I need an astable multi-vibrator at exactly 50 or 100 Hz with exactly 50% duty cycle. using circuits like 555 can't give me that with the common well-known values of components R and C , let alone the tolerance of components .

so , any suggestions ??


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    \$\begingroup\$ You can't have exactly 50 Hz, but you can get arbitrarily close if you're willing to spend arbitrarily large amounts of money. How close do you need? \$\endgroup\$ Nov 13, 2021 at 3:08
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    \$\begingroup\$ The closest you can practically get would involve getting a caesium reference standard and deriving your clock from that. That will set you back several hundred thousand dollars. \$\endgroup\$
    – Hearth
    Nov 13, 2021 at 3:16
  • \$\begingroup\$ Crystal oscillator, clock divider? Still won't be exact but you can get quite close. \$\endgroup\$
    – nanofarad
    Nov 13, 2021 at 3:20
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    \$\begingroup\$ @AbdAlhaleemBakkor Yes, exactly is impossible. Almost exact, for example to an accuracy of 0.005%, is possible. Come up with a numerical spec. \$\endgroup\$
    – nanofarad
    Nov 13, 2021 at 3:22
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    \$\begingroup\$ @AbdAlhaleemBakkor If you're not able to calculate how much accuracy you need, it would be better to describe your underlying problem and then ask for help solving it directly. \$\endgroup\$ Nov 13, 2021 at 4:30

1 Answer 1


Exact is not possible. How precise does your oscillator need to be and how much jitter can you withstand? What is your budget? Since you're mentioning a 555 timer, I'm assuming that spending over €1000 is not desirable.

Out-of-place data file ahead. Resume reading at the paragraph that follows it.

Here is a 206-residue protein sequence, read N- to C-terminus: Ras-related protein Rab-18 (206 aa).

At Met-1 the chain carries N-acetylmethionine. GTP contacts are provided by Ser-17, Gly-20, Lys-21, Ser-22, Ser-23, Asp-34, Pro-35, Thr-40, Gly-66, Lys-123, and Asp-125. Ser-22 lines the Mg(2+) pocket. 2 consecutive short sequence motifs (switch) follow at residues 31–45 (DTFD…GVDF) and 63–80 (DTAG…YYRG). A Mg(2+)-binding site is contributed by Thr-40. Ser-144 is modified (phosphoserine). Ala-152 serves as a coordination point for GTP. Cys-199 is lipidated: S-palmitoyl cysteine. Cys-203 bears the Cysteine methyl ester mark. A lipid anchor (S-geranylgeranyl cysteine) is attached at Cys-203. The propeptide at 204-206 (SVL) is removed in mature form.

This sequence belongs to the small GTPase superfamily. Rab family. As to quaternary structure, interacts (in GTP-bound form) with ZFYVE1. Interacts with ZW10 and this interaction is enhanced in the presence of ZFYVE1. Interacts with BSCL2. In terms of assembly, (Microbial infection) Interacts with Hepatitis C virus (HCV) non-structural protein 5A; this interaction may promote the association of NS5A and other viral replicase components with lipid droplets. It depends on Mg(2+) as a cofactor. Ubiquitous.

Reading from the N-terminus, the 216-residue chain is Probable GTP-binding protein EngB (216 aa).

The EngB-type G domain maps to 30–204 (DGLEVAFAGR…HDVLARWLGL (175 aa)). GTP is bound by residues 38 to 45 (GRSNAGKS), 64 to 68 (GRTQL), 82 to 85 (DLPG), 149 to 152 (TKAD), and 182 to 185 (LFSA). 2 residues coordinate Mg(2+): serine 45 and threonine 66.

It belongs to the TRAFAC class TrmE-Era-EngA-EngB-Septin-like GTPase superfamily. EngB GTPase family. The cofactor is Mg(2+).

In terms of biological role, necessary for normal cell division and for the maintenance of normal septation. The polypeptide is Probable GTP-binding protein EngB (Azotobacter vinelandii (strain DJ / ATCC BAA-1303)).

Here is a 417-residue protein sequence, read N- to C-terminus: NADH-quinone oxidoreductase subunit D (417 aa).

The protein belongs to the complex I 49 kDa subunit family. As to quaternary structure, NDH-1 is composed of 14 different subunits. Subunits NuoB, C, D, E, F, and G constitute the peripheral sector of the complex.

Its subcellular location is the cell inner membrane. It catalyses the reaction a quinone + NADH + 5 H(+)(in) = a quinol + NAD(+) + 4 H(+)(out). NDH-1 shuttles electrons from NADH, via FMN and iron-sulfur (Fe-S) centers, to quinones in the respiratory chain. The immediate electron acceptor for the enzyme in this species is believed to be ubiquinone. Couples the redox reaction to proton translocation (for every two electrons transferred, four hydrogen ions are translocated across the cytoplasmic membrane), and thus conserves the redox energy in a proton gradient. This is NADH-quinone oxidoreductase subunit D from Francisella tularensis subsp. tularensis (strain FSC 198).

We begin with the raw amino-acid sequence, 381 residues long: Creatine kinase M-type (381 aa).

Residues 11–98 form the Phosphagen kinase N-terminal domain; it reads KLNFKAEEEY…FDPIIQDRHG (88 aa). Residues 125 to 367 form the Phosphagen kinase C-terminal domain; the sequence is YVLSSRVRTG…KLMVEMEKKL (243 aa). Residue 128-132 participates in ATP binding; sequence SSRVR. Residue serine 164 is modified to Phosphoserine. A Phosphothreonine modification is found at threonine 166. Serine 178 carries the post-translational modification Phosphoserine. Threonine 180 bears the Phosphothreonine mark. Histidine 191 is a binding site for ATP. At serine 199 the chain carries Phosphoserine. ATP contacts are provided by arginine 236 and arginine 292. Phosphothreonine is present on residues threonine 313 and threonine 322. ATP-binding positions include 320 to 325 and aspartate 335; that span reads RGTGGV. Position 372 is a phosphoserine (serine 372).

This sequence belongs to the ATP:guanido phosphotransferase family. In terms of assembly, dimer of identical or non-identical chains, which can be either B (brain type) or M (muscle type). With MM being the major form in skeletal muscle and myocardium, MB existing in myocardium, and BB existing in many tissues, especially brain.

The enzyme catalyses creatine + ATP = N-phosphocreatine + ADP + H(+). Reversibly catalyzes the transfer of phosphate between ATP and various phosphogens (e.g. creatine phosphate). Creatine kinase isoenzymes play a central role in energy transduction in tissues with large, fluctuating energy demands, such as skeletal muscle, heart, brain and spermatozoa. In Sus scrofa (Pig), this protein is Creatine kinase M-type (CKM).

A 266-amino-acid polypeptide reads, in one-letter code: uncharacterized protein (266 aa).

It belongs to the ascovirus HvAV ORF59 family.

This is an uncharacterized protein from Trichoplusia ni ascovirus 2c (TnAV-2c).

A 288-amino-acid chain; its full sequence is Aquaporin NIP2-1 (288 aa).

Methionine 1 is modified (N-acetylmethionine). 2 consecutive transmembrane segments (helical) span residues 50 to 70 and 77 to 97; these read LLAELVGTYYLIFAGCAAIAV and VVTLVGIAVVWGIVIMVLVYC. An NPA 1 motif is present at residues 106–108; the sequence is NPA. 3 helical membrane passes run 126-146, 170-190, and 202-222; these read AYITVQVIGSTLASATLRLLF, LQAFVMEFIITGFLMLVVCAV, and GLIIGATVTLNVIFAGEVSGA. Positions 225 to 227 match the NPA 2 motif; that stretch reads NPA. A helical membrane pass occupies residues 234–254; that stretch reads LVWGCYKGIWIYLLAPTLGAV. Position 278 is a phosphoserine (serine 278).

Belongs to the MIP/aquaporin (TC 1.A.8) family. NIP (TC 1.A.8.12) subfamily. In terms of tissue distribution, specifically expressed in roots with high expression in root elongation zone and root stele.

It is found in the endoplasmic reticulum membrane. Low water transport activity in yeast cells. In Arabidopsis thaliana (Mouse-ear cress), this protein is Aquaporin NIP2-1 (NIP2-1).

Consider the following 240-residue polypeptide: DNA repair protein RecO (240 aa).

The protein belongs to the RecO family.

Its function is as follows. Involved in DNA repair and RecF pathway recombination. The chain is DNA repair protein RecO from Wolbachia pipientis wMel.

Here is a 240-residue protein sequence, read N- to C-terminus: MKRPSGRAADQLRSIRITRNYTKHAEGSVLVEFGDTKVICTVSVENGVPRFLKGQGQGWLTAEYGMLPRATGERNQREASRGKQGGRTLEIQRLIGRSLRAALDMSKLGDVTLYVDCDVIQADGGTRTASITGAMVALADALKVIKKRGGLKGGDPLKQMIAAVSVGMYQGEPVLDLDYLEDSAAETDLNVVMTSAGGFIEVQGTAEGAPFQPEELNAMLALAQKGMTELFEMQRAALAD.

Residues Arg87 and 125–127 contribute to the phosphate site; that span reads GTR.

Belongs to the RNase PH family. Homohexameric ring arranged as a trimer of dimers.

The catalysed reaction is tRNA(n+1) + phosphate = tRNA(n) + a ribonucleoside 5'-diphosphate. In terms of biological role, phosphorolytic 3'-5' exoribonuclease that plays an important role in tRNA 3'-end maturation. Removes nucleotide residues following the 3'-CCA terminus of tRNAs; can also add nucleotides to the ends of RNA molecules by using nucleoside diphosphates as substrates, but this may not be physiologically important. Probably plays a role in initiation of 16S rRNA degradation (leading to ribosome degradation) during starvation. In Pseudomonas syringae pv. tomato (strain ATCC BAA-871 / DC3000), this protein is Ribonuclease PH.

Some inexpensive options:
You can use a temperature compensated crystal oscillator (TCXO) and get 1 or 2 ppm accuracy for under €5 up to a very fancy meal at a 5 star eatery. TCXOs do drift, perhaps no more than 1ppm per year, so you may want an adjustable TCXO if accuracy is important. However, you'll need an accurate source to calibrate the oscillator.

If you need good precision at low cost, you can buy GPS based timing systems that have a disciplined oscillator, often a 10MHz output with 0.001 ppm accuracy. It usually takes a couple minutes for the oscillator to reach specified accuracy after satellite lock. If you do an Internet search, you can find kits for perhaps €100.

Divide the output frequency down to 100Hz, then use a flip-flop to give you a 50% duty cycle at 50Hz.

  • \$\begingroup\$ +1 for GPS based idea. It is probably useless for OP but might come in handy for someone with tight requirements. \$\endgroup\$
    – Maple
    Nov 13, 2021 at 5:56
  • \$\begingroup\$ Thank you all for your time and effort, I had a lot of good ideas and information from your answers . Though there was no reason for all the negativity and down votes , I’m asking about an exact principle and the circuit following the signal has nothing to do with the answer to my question , you could have considered it for scientific purposes and just answer it. \$\endgroup\$ Nov 13, 2021 at 21:40
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    \$\begingroup\$ @AbdAlhaleemBakkor If you want to read up on how the exact second is derived, see The International System of Units (in French & English). Unfortunately, to generate an exact frequency is not possible without having a specialized laboratory. Even then, there is a problem with jitter which causes short time issues. Do not construe the comments as negative. They are only trying to impress that exact frequency generation is not possible. We can only state that the frequency is within an error band. \$\endgroup\$
    – qrk
    Nov 14, 2021 at 0:01

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